A few years after establishing himself in practice there came to Mr. Jarvis the call of patriotism. In 1861 he entered the Confederate army as a volunteer in Company A, Tenth Regiment of Texas Cavalry, Ector’s brigade, Van Dorn’s corps, Beauregard’s Army of the Tennessee. He served as adjutant and major of his regiment. After the battle of Corinth the troops with which he was connected were transferred to General E. Kirby Smith, and Mr. Jarvis served with that army and took part in its battles through the whole of General Smith’s campaign in Kentucky, participating in a number of engagements. On the evacuation of Kentucky he was also in the battles of Murfreesboro and Jackson, being slightly wounded in the former. He came home on furlough just before the close of hostilities, and was at home when the Confederate armies surrendered. As an active Democrat, believing earnestly in both the theoretical and practical value of the grand principles of the party, Major Jarvis has rendered signal service to his state and community. In 1886 he was elected to the state senate from the Twentieth district (Tarrant, Wise, Parker and Jack counties), receiving his nomination by a majority of twelve hundred. In the regular and extra sessions of the Twentieth and Twenty-first legislatures he was chairman of the committee on finance; was second on judiciary committee No. 1; and a member of the committees on internal improvements, education, public debt, frontier protection, retrenchment and reform, and engrossed bills—committees that transact nine-tenths of all the business that comes before the senate. He was the author of a number of salutary laws during these sessions, among other one enacted by the Twentieth legislature requiring assessors and collectors to report their collections under oath and requiring them to send all money collected directly to the treasurer of the state instead of the comptroller, as formerly. The effect of this bill was the speedy collection of a surplus in a previously depleted treasury. Although he had retired from the practice of his profession a number of years prior to his entrance into the legislature, his exceptional learning and abilities as a lawyer were well known to and recognized by his colleague, and this fact, combined with his reputation as a financier, sound Democrat and man of sturdy and unbending patriotic purpose, caused them to accord him the position of a leader in their deliberations and won for him their sincere esteem and friendship.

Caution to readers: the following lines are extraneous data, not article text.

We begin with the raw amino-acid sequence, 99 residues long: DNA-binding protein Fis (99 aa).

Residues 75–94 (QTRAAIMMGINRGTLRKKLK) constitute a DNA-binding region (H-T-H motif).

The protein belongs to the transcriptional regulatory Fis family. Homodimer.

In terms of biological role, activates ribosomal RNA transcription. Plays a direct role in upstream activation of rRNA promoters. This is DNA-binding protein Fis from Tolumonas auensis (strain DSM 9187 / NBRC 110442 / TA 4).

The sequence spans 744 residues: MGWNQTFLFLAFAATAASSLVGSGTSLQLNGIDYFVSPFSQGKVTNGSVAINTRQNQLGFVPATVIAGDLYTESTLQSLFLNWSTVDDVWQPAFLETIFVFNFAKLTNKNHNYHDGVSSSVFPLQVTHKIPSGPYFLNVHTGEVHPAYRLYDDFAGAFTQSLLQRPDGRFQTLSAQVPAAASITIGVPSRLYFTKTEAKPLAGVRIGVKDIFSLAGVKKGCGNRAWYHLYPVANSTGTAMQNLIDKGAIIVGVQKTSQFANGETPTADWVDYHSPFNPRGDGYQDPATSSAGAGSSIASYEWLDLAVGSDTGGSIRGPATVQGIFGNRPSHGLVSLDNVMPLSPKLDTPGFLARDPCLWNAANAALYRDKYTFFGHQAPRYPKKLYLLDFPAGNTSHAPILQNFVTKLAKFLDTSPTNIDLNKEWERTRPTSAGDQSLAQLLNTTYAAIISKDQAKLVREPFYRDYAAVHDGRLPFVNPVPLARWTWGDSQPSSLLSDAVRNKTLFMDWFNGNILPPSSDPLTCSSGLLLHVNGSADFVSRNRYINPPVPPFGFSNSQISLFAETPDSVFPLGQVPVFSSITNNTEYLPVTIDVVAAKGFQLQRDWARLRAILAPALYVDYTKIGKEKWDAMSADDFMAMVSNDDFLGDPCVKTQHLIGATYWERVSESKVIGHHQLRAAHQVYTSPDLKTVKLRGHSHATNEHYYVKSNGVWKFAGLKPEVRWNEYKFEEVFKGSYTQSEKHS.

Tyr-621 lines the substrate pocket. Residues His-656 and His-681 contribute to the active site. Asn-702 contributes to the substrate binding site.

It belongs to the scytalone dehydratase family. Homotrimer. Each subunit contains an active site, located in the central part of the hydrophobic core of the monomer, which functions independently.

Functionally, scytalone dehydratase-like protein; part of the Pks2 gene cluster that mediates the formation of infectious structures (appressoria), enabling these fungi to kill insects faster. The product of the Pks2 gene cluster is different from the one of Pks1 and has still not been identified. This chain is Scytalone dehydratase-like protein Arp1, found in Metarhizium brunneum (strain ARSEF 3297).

Notwithstanding his recording the field of the law, politics and finance, Major Jarvis is no doubt best known to the people of Texas as a whole, and is gratified to be able to base his principal claim to their esteem, because of his active interest in and liberal contributions to the cause of higher Christian education in the state. He purchased the buildings and grounds and donated to the Christian denomination the well remembered Add-Ran University, which, after a most successful history under the leadership of Addison and Randolph Clark, was destroyed by fire in March, 1904. This institution was beneficiary of Major Jarvis’ liberality to the amount of over twenty thousand dollars. A fine representative of the successful modern man of affairs, Major Jarvis’ opinions and advice carry weight wherever expressed. Of late years he has delivered to the students and young people of this state many addresses and inspiring educational talks, and, drawing his material from the deep wells of his own experience, he has in this way accomplished as much for the permanent uplift and building of character as he has by his more material contributions.